The last day in Honduras is always the most difficult of me and I think all of us a whole… emotions, fatigue, wanting to go home and yet wanting to remain here with your extended family. You try to find closure on the project that you have toiled over for the past 7 days. In most cases it goes something like this, Completed, which means that is ready to use. Mostly complete, where there are a few more items that need to be done. Incomplete meaning that there is less than 50% of the work was completed. I think we are at the Mostly Complete status. The roof was completed today, most of the plastering of the walls is done. The floor has been leveled and will need to be poured and the electrical needs to be ran for the lighting.
It has been a very successful trip this year, sure we have had moments of discretion, but the team worked really well together. Juan Solo was a great addition and his skills was needed and welcomed! The 5 other members are veterans in the action so we did what we do, doing old things and trying new ones, just serving others. Hector commented that he was very happy with our work, I think that is one of the highest complements any one could expect.
The day started off badly me, for I had been battling some eye irritation for the past several days, and this morning after a sleepless night, my eye was almost swollen shut… I knew that was a trip to the clinic for attention was in my future. No fussing here, I was ready for the full service treatment. Although I was sadden by the absence of Jefe and Mater who did not accompany me on the trip and offer assistance (Being carried) into the clinic as we did Jefe when Molly went rampant on him years ago. A short time of triage and I was in the doctors room. Juan explained my symptoms and to the Doc and he numb up the ole eye and began to gouge and cleaned the foreign bodies out, Not sure if it was metal or Mook, but it was raw! Once the eye was bandaged, the nurse came in as said it was time for the grand finally… Shot in the rump! I eased my shorts down to a comfortable level, only to have the nurse tug a little more and expose me fully… no pap smear was needed, I guess a visual inspection was enough. Am of the day for me!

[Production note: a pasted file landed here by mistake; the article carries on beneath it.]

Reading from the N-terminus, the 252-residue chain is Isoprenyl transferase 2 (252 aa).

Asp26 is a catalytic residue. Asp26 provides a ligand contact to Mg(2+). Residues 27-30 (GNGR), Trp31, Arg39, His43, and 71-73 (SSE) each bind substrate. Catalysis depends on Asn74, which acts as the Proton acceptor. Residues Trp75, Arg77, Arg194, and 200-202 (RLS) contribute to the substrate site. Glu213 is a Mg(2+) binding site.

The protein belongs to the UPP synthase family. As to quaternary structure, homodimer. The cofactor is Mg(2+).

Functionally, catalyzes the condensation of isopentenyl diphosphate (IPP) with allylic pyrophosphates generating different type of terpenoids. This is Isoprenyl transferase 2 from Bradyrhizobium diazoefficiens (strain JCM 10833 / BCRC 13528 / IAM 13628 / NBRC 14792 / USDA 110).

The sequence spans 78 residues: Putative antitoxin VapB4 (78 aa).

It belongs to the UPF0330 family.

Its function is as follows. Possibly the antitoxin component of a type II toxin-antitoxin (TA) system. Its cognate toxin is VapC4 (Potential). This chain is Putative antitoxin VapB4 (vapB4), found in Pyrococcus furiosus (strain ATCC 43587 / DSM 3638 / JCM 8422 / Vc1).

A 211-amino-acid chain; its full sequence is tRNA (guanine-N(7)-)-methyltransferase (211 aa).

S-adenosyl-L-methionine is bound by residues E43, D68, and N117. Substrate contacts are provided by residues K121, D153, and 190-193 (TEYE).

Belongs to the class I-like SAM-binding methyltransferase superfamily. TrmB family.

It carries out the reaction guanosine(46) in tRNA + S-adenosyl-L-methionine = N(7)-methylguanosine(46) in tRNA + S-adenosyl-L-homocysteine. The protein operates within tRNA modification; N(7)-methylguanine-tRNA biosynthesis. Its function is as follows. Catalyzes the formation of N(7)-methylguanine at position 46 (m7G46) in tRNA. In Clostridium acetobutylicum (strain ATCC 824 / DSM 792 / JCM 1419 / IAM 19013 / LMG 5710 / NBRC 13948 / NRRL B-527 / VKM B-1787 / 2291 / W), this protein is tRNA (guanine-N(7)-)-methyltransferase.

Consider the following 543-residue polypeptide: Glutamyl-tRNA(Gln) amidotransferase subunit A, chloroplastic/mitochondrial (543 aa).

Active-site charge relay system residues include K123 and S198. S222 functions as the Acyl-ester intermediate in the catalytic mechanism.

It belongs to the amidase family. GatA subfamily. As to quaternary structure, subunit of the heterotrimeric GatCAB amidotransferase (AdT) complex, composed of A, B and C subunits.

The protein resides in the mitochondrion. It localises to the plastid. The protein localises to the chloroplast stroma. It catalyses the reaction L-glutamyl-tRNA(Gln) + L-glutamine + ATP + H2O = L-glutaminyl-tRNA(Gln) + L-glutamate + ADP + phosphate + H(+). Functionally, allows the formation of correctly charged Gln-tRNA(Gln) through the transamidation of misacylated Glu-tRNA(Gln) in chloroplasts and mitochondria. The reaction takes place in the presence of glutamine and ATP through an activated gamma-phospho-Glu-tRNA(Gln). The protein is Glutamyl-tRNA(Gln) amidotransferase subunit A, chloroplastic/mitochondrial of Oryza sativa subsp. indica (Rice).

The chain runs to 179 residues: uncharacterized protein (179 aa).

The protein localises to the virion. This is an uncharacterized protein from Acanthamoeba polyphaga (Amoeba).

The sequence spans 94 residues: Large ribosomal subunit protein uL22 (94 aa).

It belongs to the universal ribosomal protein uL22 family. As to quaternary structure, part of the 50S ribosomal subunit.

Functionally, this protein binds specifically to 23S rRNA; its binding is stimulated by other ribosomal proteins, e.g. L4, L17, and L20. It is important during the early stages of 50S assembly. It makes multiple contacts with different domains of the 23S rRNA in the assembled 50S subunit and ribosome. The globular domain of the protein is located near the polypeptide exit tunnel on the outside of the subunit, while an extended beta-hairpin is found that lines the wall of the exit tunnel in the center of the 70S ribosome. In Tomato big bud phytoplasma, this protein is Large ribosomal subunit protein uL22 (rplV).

We drove up the mountain arriving at about 9:30 local. The plan was to install the remaining tin on the roof while we practiced our Mook slinging skills in front of the peanut galley… many laughs rang out upon the hillside during this time. The ladies at the school again fed us a wonderful meal of local delicacy to wet the pallet, and quite possibly fill the Bano mas tarde. The work was finally completed at 2 pm local, we re invited back to the picnic shelter to say our good byes.
That is when the emotions kick you square in the gut. Jefe spoke a word of thanks being translated into Spanish for all to understand the message. The school leader spoke to us as well in a spirit of gratitude for our efforts. I told Jefe I would say the final prayer today. I had thought about it all day, formulating my best Spanish to speak to them and translated to English for the group. As I stood up to pray, we gathered hands to complete the circle, the emotions started to flow, I was barely being able to speak to them, and only obtaining half of what I wanted to say in Spanish…. the loss of words brought me back to my native English to finish the prayer. No matter what the nationality the world segregates us into, in the end, we will be one day, one nation in God’s kingdom.
The day concluded with a trip into Quimstan to do some sight seeing, shopping, eating ice-cream and dreaming of buying a motorcycle to have for future transportation. I think a few looked into booking an extended say at the downtown Marriot Hotel. $400.00 a month including free Wi-Fi! What a deal! We traveled back to the Compound for a quick clean up and then went to a new restaurant in town called El Bunker. Inviting all of our Honduran friends to a final meal together and spend those last few precious moments together as a way to say Thank You, Maynor, Pablo, Wilmer, Lupia, Suyapa, David, Hector, Ricardo and special guest Lucia Marilu and Nancy Drew for serving us, while we were serving their homeland of Honduras.
The fatigue factor is setting in on me hard right now, and I want to write the second part of the review once we get back home. I want to decompress my thoughts, do some meditation and get things caught up before Mondays return to the work force. I will sign off for now, until then, Many blessings from Honduras.
Mark Francisco Valle Valle